Professor Petrie theorised that since genetic mutations can occur anywhere in the genome, some will affect the ‘DNA repair kit’ possessed by all cells. As a result, some individuals have less efficient repair kits, resulting in greater variation in their DNA as damage does unrepaired.
Although unrepaired DNA is generally harmful – causing tissue to degenerate or develop cancers – it is useful in some parts of the genome, such as those parts resposible for disease defence where variation can help in the resistance to disease. It has long been known that greater variation of DNA in the disease defending regions makes it more likely that an individual can resist attacks by bacteria and viruses.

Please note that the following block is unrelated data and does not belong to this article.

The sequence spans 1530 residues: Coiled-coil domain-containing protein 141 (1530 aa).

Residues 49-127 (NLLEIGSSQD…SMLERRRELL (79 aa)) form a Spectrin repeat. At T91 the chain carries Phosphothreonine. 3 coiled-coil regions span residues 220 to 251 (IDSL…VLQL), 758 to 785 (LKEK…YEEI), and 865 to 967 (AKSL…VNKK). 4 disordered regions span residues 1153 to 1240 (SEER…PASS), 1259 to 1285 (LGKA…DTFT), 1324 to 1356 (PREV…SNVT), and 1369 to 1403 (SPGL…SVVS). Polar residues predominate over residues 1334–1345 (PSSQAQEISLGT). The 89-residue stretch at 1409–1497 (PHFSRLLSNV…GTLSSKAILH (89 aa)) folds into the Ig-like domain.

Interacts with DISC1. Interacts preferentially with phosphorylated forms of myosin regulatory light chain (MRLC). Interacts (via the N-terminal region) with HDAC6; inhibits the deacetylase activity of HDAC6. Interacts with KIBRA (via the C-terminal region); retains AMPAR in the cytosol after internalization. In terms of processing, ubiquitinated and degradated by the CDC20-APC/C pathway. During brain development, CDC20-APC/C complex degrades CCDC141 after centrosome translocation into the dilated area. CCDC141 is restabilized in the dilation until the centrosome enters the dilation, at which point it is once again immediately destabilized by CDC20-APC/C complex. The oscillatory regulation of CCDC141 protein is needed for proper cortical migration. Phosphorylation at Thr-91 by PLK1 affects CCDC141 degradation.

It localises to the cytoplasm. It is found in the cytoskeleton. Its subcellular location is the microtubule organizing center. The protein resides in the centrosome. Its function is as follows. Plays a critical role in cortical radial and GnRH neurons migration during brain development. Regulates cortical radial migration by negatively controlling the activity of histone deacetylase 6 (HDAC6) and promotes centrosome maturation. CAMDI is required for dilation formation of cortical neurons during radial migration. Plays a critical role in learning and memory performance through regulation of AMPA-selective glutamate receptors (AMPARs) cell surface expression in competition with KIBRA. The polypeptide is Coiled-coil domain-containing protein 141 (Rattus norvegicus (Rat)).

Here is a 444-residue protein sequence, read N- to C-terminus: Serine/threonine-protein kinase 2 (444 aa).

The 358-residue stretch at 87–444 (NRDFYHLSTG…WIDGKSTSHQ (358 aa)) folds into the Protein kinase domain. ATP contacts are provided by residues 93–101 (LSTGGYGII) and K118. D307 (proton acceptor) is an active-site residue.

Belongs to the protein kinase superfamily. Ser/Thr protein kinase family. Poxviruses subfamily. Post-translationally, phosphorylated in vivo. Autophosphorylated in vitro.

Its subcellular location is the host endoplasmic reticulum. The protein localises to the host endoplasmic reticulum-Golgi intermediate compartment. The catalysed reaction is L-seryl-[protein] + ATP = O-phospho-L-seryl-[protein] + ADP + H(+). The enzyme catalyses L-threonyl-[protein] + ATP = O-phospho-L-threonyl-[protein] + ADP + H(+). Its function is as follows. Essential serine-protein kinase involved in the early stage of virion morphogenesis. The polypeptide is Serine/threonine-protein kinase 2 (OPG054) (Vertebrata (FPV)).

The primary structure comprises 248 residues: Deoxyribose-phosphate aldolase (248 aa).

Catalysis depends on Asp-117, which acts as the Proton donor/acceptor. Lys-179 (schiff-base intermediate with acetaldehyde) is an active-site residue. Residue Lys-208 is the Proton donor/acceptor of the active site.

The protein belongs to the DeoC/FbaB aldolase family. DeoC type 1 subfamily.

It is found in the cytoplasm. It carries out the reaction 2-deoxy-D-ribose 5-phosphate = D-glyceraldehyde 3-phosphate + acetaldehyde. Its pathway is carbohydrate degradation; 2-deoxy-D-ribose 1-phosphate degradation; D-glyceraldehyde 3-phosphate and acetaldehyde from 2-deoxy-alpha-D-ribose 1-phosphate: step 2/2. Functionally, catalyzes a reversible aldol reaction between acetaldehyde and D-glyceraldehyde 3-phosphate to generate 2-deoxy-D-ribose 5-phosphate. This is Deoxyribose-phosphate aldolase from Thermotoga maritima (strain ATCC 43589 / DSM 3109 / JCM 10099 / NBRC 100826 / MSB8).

Using a computer model to map the spread of genes in a population, Professor Petrie demonstrated that the tendency towards reduction in genetic diversity caused by sexual selection is outweighed by the maintenance in greater genetic diversity generated by mutations affecting DNA repair.
I haven’t read the paper…and the press release sounds kind of garbled. I guess the results here are suggesting that polymorphism at the disease resistence loci (e.g., MHC) is so important that DNA repair mechanisms can’t get too good. A byproduct of this is variance in the mutational load across the population. I suppose this sort of answer to “why we’re not all hot” is like the answer to why we’re not all parthenogenetic.